Asylum seekers descend from a large fishing vessel used to transport them from Turkey to a Greek island. October 11, 2015. Credit: HRW
Palestinian refugees seeking humanitarian asylum in Greece have voiced deep concern over their fate after the Greek government announced earlier this week that it will begin building closed camps for migrants on its Aegean islands in March and is aiming to send 200 rejected asylum seekers back to Turkey each week.
Migration Minister Notis Mitarachi said the camps will be able to host up to 20,000 migrants for three months at a time.
Mitarachi told Greek radio station Skai that the camps would be ready by the summer and construction will begin on five islands in the eastern Aegean Sea -- Lesbos, Chios, Samos, Kos and Leros.
He noted that the entry and exit of migrants will be limited in the camps and they will be allowed to go out during the day depending on certain rules, while the camps will be closed at night.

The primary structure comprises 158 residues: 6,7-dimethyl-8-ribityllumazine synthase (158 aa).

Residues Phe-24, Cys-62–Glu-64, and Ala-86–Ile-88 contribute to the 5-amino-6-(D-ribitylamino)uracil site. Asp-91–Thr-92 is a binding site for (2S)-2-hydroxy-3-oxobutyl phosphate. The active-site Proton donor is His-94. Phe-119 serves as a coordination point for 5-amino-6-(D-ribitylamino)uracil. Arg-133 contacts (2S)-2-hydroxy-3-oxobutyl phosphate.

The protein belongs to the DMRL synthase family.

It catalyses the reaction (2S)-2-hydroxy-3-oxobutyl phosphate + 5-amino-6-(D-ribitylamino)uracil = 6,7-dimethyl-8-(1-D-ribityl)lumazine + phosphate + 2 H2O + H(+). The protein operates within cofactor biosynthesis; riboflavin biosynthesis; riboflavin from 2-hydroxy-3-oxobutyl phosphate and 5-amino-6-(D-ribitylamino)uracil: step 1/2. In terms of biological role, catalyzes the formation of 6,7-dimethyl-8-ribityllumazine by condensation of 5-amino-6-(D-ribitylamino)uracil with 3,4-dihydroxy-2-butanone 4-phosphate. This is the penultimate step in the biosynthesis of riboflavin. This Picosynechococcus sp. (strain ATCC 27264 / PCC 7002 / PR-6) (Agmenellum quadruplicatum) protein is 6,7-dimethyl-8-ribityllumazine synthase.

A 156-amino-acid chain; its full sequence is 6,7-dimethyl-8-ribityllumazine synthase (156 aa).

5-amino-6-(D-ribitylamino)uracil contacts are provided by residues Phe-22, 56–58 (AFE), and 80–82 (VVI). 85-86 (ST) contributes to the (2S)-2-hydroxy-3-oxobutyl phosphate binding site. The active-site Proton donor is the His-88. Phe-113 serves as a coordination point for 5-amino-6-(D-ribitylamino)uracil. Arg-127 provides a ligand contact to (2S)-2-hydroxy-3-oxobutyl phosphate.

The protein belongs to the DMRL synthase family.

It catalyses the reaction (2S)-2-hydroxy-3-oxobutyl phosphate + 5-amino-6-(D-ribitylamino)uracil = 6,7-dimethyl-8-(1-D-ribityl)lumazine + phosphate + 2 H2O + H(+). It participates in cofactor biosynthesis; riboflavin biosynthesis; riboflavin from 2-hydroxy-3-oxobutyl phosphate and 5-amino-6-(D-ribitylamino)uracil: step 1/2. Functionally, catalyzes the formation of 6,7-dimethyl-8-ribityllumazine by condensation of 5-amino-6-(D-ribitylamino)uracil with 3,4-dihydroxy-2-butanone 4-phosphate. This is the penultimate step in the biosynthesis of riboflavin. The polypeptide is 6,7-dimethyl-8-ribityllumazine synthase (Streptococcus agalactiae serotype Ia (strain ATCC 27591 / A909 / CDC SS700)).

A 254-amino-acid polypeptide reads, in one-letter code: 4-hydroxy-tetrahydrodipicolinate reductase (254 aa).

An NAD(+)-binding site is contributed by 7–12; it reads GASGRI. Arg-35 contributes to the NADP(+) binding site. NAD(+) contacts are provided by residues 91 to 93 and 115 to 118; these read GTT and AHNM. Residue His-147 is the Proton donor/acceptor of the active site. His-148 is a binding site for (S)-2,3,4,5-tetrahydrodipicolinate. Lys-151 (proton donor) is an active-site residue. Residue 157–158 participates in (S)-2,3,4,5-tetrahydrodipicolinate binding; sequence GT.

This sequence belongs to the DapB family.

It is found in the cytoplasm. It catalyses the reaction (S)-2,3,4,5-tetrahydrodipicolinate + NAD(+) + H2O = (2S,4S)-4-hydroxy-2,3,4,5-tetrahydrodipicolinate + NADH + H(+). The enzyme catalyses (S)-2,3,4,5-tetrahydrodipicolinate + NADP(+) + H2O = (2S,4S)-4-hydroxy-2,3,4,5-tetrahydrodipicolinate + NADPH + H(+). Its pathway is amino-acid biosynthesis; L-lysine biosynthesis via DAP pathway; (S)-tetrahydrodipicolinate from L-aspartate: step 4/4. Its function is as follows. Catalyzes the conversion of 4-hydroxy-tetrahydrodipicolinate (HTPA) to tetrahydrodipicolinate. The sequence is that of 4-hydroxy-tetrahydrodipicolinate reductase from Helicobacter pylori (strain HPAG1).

Mitarachi said Turkey has fully cooperated with the return of migrants.
The U.N. High Commissioner for Refugees (UNHCR) put the number of migrants entering Greece in 2019 at 74,613.
In 2019, Turkish authorities held nearly 455,000 irregular migrants across the country, including about 60,000 trying to cross the Mediterranean.
As many as 268,000 irregular migrants were held in Turkey in 2018, 175,000 each in 2017 and 2016 and 146,000 in 2015.
Palestinian refugees continue to risk their lives onboard the “death boats” to Greece, rummaging around for a momentary respite from the daily scenes of bloodshed, destruction, and dislodgement. Rights groups have kept record of the death of hundreds of refugees onboard Greece-bound ships.
Activists estimate that around 4,000 Palestinian refugees from Syria are taking cover on such Greek islands as Lesbos, Mytilene, Chios, Leros, and Kos, among other areas.